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5 Simple and Effective Leadership Tips for Introverts

5 Simple and Effective Leadership Tips for Introverts

Knowing yourself is the beginning of all wisdom.”

Aristotle

Einstein. Gandhi. Buffet. Want to know what these three great minds have in common?

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They’re all introverts.

As all introverts know, extroversion is an ideal that’s celebrated and revered in our society. It starts at a young age, too. Susan Cain, in her novel Quiet: The Power of Introverts in a World That Can’t Stop Talking, says:

“If you’re an introvert, you also know that the bias against quiet can cause deep psychic pain. As a child you might have overheard your parents apologize for your shyness. Or at school you might have been prodded to come “out of your shell”—that noxious expression which fails to appreciate that some animals naturally carry shelter everywhere they go, and some humans are just the same.”

Surely Ms. Cain is onto something there, when you consider that some of the greatest leaders in the history of mankind have been introverts. Introverts are often misunderstood. And not all leaders should be brash, loud, and charismatic. The world also needs leaders who show poise; exhibit great listening skills; analyze complex situations before making a decision; and exude calm in times of conflict.

Here are 5 tips any introvert can use to become a better leader.

1. Listen first, talk second.

This is something that comes naturally to introverts, and it’s an oft-underutilized skill in the business world. One key to being viewed as a respected leader is to actively listen to your friends/clients/followers and then provide guidance and answers. According to Susan Cain, “There’s zero correlation between being the best talker and having the best ideas.

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2. Step up during times of crisis.

Crises, both at home and at work, are a part of life. It’s how you respond to these moments of adversity that matter. So step up and be the “voice of reason” when bad stuff happens. Where others might see a crisis, introverted leaders see an opportunity.

3. Get out of your comfort zone.

As an introvert, you are likely more comfortable working alone than with people. You may not like to speak in front of groups. But the reality is, these are things that all great leaders need to do sometimes. So force yourself to participate in “small talk” once in a while, even if you think it’s useless. Take a public speaking class. Volunteer to take the lead on a new project at work that you may not know much about. Work on getting a little better at the things you’re not particularly great at each week.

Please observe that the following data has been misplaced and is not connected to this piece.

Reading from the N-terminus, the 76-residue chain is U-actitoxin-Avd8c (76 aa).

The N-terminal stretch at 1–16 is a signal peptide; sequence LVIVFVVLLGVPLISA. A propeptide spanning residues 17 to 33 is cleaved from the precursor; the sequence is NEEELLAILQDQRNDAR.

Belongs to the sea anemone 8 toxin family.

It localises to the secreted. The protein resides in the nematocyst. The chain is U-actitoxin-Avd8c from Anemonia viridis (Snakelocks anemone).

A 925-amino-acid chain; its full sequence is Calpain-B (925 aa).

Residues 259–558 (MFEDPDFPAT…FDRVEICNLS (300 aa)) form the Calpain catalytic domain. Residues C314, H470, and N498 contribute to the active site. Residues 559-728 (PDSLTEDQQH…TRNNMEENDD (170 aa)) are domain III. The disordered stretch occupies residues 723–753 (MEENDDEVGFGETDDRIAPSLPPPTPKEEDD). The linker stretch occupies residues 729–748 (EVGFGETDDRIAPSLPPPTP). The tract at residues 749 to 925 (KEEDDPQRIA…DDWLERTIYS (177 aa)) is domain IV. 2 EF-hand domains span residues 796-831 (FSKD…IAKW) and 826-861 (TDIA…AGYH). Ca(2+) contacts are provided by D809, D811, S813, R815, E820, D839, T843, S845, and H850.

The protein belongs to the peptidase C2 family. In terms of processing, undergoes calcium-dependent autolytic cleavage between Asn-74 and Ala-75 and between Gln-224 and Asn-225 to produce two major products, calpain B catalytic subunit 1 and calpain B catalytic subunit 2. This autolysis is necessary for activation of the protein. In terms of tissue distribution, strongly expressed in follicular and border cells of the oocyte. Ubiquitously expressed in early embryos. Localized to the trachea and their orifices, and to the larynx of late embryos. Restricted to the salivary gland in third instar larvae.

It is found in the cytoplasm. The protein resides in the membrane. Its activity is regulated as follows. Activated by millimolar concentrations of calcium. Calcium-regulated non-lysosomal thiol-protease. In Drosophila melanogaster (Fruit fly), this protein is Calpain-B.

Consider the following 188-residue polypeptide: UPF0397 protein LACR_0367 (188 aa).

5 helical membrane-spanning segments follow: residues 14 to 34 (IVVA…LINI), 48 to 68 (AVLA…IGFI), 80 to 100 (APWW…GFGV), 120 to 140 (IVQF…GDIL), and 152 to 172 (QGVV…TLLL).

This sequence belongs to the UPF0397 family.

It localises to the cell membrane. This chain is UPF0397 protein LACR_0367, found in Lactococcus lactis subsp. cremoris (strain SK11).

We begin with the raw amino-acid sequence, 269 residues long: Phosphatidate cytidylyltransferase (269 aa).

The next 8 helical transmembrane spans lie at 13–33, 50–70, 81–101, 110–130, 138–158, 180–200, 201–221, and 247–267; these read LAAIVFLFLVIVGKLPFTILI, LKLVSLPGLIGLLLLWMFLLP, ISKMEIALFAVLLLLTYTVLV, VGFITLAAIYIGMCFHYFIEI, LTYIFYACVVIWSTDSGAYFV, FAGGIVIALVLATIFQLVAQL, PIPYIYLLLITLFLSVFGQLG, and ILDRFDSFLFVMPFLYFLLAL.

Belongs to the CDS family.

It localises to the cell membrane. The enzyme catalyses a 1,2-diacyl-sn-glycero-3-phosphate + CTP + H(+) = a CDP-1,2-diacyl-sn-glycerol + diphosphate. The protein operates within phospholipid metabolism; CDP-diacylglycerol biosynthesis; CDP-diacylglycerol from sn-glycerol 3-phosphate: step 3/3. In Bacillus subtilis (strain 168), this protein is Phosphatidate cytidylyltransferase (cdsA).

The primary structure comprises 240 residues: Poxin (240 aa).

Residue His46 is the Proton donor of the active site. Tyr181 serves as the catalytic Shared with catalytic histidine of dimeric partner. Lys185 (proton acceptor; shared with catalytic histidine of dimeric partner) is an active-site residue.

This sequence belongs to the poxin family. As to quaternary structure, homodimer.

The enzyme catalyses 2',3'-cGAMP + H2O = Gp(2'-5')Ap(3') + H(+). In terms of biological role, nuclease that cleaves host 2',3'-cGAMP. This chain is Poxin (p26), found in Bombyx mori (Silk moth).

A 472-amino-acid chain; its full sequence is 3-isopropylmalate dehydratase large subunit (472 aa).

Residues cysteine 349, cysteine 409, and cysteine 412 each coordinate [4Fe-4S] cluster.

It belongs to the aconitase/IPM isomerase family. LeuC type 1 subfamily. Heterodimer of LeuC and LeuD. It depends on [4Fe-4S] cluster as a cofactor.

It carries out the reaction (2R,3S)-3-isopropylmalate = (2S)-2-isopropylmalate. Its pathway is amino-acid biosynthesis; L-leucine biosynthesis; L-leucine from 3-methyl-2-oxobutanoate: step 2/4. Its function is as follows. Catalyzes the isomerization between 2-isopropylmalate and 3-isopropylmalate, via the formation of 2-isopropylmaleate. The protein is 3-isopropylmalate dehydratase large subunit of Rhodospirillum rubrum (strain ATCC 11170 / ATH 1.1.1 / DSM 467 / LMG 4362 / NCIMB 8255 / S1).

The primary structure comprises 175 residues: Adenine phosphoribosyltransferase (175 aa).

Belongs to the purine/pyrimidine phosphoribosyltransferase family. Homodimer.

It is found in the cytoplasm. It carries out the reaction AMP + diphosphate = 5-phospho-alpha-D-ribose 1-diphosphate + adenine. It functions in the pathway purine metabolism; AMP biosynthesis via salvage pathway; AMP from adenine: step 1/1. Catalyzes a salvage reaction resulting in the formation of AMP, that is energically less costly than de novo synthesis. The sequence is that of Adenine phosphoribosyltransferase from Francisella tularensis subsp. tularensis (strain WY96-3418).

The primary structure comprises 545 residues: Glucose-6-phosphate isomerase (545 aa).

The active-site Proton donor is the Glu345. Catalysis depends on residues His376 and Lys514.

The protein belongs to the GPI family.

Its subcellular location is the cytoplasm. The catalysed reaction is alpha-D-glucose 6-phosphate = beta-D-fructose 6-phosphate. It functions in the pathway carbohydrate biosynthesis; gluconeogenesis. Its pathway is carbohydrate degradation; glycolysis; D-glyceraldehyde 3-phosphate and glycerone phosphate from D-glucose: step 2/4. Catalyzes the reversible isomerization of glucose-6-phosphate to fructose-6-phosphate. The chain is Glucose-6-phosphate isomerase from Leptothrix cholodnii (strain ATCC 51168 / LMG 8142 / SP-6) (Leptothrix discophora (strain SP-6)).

4. Get into your comfort zone.

Introverts spend a lot of time in their own heads. And we need this time. It’s how we recharge, reflect, and come up with great ideas. So set time aside every single day. Even if it’s 15 minutes. Find somewhere quiet to sit down and just breathe. Let the thoughts flow through your head like clouds. And when you’re done, jot down any new ideas that came to mind, which leads to our next tip.

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5. Write it down.

Introverts tend to be better at writing than speaking. That’s why you should put your ideas down on paper before you speak about them. And here’s a tip for making your key points “stick”, whether it’s during a business meeting or after speaking at a conference: leave them with something. Create a simple 1- or 2-page document summing up your salient points, answering anticipated questions and objections, and offering to answer any additional questions.

So you’ll probably notice a trend with most of these leadership tips. Most of them come naturally to introverts. So utilize your strengths. Acknowledge, accept and improve upon your weaknesses. And always remember this:

In a gentle way, you can shake the world.”

Gandhi

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Last Updated on January 18, 2019